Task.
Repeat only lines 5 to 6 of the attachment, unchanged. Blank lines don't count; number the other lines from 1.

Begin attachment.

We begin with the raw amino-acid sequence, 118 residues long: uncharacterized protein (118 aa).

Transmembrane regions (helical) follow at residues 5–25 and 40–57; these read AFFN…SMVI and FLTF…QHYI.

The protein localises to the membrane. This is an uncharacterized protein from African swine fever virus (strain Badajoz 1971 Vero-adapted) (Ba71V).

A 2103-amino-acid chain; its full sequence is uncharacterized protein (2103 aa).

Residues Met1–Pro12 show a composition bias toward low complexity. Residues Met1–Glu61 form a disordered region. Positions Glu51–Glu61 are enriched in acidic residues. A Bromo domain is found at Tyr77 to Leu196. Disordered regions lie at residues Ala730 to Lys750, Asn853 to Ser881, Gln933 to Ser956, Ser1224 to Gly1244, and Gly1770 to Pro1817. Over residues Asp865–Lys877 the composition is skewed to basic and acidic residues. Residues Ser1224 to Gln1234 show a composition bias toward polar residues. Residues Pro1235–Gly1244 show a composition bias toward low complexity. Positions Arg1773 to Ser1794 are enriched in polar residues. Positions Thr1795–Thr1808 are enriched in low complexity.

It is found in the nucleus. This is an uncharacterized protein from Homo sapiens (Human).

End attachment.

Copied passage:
Residues Met1–Pro12 show a composition bias toward low complexity. Residues Met1–Glu61 form a disordered region. Positions Glu51–Glu61 are enriched in acidic residues. A Bromo domain is found at Tyr77 to Leu196. Disordered regions lie at residues Ala730 to Lys750, Asn853 to Ser881, Gln933 to Ser956, Ser1224 to Gly1244, and Gly1770 to Pro1817. Over residues Asp865–Lys877 the composition is skewed to basic and acidic residues. Residues Ser1224 to Gln1234 show a composition bias toward polar residues. Residues Pro1235–Gly1244 show a composition bias toward low complexity. Positions Arg1773 to Ser1794 are enriched in polar residues. Positions Thr1795–Thr1808 are enriched in low complexity.

It is found in the nucleus. This is an uncharacterized protein from Homo sapiens (Human).